The role of a Police and Crime Commissioner (PCC) includes making informed decisions regarding policing and policy that take into account the views of all communities across Norfolk.
Community engagement allows you, as a Norfolk resident, to have your say on key issues such as what you believe the county’s policing priorities should be or how much you pay for policing through your council tax.
The PCC, supported by the Office of the Police and Crime Commissioner for Norfolk (OPCCN), creates a variety of engagement opportunities for the public and other stakeholders to influence policing, not only in your local area but across the whole of Norfolk.
It is important to the PCC that the voice of the Norfolk public is heard, and community engagement forms a fundamental part of how the PCC enables this to happen.
The PCC works closely with victims, those people who are underrepresented, and policing, community safety and criminal justice partners to help ensure that Norfolk remains a safe place in which to live and work.
Through public engagement, the PCC gains an understanding of the expectations and needs of individuals and local communities to ensure your voice is heard and continues to help shape the way Norfolk Constabulary and other public sector organisations deliver their services.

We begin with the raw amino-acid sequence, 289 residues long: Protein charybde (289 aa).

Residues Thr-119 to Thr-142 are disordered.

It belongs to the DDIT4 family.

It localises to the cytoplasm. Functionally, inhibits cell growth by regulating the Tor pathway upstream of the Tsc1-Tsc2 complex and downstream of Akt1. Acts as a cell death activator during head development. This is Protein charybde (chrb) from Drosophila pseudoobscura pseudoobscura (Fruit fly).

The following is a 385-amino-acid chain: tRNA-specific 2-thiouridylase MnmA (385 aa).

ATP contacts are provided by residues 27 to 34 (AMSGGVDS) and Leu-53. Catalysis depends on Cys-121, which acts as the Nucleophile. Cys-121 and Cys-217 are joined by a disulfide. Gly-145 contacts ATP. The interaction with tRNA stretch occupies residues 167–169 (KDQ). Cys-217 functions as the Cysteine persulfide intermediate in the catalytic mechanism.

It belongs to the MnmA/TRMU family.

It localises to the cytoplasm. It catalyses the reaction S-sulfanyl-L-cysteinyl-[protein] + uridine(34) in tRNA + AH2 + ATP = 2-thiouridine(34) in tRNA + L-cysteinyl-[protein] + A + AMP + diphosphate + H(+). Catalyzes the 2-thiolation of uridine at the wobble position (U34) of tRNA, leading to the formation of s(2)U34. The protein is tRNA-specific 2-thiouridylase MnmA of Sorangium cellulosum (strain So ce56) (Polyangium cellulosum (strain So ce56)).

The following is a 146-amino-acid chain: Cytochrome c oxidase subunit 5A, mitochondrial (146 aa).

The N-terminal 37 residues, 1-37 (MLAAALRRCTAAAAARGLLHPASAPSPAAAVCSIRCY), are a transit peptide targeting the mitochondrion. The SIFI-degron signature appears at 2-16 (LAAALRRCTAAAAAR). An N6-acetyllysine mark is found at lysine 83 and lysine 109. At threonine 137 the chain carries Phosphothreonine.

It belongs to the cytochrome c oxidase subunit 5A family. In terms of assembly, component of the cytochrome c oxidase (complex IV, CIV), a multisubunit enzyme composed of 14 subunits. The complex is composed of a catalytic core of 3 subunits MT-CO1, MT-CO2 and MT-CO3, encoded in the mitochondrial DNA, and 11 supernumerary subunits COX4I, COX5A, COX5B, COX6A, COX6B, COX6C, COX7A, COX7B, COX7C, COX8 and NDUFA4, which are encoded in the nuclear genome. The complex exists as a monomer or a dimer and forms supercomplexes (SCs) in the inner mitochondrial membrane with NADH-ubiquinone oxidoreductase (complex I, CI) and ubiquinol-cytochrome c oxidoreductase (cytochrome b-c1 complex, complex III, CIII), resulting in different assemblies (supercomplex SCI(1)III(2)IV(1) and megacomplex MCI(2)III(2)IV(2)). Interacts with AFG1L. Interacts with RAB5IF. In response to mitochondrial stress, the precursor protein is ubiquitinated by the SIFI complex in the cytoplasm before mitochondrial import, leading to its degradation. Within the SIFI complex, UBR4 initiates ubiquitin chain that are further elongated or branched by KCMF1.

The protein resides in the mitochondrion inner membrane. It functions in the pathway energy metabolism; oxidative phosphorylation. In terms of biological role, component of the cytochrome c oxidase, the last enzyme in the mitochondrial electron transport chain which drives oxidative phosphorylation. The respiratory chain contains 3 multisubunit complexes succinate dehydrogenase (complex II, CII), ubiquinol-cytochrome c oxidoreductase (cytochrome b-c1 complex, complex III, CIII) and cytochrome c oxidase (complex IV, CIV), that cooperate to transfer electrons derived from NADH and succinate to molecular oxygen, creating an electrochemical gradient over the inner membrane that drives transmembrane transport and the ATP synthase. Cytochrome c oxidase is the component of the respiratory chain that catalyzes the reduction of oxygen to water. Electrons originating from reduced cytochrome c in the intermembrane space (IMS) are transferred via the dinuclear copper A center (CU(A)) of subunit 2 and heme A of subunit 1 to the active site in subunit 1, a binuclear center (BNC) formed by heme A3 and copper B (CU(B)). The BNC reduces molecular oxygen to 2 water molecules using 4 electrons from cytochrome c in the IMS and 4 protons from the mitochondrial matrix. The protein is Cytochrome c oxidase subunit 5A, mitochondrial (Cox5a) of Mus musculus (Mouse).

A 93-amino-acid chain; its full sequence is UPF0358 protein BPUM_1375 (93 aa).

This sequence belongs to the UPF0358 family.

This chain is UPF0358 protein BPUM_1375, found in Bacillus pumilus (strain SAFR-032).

Find out more about how you can get involved in the work of your PCC below.
Consultations, meetings and events
In order for your PCC to make informed decisions, they must ensure the Norfolk community has an opportunity to share their views and experiences, and communicate what they want and need from the services which affect them.
To do this, the PCC regularly holds public consultations, meetings and events.
Independent Advisory Group (IAG)
The Independent Advisory Group (IAG) is a group of Norfolk residents from different community backgrounds who are consulted on key crime and policing issues and asked to give their opinions and advice with the aim of improving the quality of Norfolk’s policing services.
Independent Custody Visitors (ICVs)
Independent Custody Visitors (ICVs) are members of the local community who volunteer to visit Norfolk’s Police Investigation Centres (PICs), unannounced and in pairs, to check on the treatment and welfare of people held in police custody.
The Norfolk Youth Commission enables young people to support, challenge and inform the work of the PCC. It plays an important role in helping the PCC to make decisions which meet the needs of young people.